Salwar DefinitionSource (google.com.pk)
A Patiala salwar (also called a pattian walee salwar) (Its also pronounced as Shalwar in Urdu) is a type of female trousers which has its roots in Patiala City in the Northern region of Punjab state in India. The King of Patiala in earlier times had its Royal dress as Patiala Salwar. The Patiala Salwar has a close resemblance to the pathani Suit which has similar loose lowers as salwars and long knee length top known as Kameez. Over the decade the dress now is not worn by men but has classically transformed itself with new cuts and styling into women's Patiala Salwar.The reason why the patiala dress is preferred by most of the women of punjab and other regions of Northern India is its comfortability and durability in summers. Since the patiala salwar is very loose and stitched with pleats its a very comfortable outfit to wear. Its distinguishing characteristic is folds of cloth stitched together that meet at the bottom. Patiala salwars require double the length of material to get stitched. The fall of the pleats of the Patiala Salwar is such that it gives a beautiful draping effect.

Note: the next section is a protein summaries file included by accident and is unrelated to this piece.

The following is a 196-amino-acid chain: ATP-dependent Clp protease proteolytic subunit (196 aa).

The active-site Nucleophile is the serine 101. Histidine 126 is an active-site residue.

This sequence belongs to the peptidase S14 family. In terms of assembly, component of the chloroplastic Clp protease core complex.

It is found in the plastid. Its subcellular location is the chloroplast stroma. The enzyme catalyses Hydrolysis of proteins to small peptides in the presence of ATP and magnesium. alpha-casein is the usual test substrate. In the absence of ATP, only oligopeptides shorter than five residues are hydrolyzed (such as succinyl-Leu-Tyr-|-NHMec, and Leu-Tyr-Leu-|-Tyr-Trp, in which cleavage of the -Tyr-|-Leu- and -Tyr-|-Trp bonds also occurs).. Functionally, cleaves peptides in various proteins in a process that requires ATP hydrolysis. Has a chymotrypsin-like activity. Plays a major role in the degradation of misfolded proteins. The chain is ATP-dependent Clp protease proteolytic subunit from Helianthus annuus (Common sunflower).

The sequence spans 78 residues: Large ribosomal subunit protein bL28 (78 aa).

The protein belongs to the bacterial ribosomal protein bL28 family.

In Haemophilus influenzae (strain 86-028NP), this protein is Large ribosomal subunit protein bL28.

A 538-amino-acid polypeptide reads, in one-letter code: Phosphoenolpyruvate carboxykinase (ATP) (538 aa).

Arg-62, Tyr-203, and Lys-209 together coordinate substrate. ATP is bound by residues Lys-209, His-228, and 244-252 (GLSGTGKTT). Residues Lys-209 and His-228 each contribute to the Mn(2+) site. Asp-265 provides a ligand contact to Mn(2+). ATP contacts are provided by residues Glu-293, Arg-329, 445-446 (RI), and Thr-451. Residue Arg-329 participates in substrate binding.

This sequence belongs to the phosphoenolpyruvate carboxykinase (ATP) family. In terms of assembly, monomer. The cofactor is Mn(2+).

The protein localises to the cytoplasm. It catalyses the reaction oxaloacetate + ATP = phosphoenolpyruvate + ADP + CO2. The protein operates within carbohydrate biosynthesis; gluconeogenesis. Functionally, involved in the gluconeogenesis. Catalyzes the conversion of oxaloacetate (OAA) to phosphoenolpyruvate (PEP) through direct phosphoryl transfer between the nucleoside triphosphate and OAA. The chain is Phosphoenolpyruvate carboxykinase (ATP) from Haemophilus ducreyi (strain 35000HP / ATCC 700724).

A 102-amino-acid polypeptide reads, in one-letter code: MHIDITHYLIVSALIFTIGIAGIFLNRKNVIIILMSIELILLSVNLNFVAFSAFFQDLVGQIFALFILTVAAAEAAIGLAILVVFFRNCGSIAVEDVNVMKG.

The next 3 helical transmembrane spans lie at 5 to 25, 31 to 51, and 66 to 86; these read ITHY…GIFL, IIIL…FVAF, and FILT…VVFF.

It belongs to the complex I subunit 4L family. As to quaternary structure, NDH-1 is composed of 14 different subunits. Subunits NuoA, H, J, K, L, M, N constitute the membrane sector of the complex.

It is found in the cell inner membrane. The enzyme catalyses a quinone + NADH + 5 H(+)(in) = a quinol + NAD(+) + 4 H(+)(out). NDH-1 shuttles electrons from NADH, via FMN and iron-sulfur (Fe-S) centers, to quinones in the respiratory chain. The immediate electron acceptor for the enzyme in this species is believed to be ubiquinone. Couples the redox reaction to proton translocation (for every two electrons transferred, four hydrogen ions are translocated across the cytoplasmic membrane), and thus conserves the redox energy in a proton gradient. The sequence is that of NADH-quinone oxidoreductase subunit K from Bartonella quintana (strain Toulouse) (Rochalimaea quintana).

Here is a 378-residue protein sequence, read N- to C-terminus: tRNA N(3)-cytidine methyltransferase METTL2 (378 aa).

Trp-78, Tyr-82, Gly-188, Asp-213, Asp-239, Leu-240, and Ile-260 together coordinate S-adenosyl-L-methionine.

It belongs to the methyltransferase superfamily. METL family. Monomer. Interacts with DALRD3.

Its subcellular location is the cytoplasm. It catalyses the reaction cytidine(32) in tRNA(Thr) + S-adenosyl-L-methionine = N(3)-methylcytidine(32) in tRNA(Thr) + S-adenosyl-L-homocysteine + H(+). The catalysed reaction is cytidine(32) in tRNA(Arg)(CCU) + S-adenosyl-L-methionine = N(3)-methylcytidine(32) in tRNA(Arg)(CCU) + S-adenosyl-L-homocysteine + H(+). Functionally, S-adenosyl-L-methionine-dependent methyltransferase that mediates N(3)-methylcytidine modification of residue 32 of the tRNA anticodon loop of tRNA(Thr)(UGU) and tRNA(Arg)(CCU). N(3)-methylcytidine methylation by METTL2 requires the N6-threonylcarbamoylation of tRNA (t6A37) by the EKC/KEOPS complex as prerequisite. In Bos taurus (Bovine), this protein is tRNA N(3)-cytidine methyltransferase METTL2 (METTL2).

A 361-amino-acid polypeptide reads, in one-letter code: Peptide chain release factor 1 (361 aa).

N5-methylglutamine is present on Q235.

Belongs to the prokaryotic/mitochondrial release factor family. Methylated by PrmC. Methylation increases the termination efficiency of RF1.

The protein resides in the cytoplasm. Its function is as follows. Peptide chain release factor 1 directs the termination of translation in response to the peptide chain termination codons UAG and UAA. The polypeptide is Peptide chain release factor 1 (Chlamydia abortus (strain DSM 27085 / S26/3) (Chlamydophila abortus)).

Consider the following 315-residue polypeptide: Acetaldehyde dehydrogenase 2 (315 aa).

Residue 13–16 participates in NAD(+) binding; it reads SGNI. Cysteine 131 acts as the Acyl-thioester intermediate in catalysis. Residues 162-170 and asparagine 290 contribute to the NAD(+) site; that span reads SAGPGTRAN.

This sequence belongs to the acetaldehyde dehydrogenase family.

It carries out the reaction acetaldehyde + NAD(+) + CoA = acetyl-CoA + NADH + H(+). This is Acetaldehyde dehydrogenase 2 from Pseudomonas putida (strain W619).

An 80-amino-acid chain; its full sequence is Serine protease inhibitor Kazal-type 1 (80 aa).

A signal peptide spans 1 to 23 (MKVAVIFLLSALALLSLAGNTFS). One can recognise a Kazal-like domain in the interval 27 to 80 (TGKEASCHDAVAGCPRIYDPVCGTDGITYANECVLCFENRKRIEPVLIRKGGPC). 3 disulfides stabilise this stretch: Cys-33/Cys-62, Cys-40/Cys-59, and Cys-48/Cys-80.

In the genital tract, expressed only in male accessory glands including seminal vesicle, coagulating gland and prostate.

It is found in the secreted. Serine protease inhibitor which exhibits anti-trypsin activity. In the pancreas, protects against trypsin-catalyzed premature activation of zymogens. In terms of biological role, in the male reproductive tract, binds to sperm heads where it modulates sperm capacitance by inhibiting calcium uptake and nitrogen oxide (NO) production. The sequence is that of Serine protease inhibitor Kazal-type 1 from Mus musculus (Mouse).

Patiala salwar with lots of pleats is also referred to as Patiala "Shahi" salwar since it was worn by the shahi (royal) people of Patiala city in state of Punjab.In popular cultureIn Bunty Aur Babli (2005), a new look to Patiala salwars and kurtis, were worn by film's lead Rani Mukherjee, designed by Aki Narula. Actress Kareena Kapoor was also responsible for a new look in the film Jab We Met wearing a patiala shalwar & a short shirt.There are more than 80 recorded ways to wear a sari. Fashion designer Shaina NC declared,"I can drape a sari in 54 different styles"The most common style is for the sari to be wrapped around the waist, with the loose end of the drape to be worn over the shoulder, baring the midriff.However, the sari can be draped in several different styles, though some styles do require a sari of a particular length or form. The French cultural anthropologist and sari researcher Chantal Boulanger categorised sari drapes in the following families:Nivi – styles originally worn in Andhra Pradesh; besides the modern nivi, there is also the kaccha nivi, where the pleats are passed through the legs and tucked into the waist at the back. This allows free movement while covering the legs.Bengali and Oriya style.Gujarati/Rajasthani – after tucking in the pleats similar to the nivi style, the loose end is taken from the back, draped across the right shoulder, and pulled across to be secured in the back .Maharashtrian/Konkani/Kashta; this drape is very similar to that of the male Maharashtrian dhoti. The center of the sari (held lengthwise) is placed at the center back, the ends are brought forward and tied securely, then the two ends are wrapped around the legs. When worn as a sari, an extra-long cloth of nine yards is used and the ends are then passed up over the shoulders and the upper body. They are primarily worn by Brahmin women of Maharashtra, Karnataka, Andhra Pradesh and Goa.Dravidian – sari drapes worn in Tamil Nadu; many feature a pinkosu, or pleated rosette, at the waist.Madisar – this drape is typical of Iyengar/Iyer Brahmin ladies from Tamil Nadu.Kodagu style – this drape is confined to ladies hailing from the Kodagu district of Karnataka. In this style, the pleats are created in the rear, instead of the front. The loose end of the sari is draped back-to-front over the right shoulder, and is pinned to the rest of the sari.Gobbe Seere – This style is worn by women in the Malnad or Sahyadri and central region of Karnataka. It is worn with 18 molas saree with three four rounds at the waist and a knot after crisscrossing over shoulders.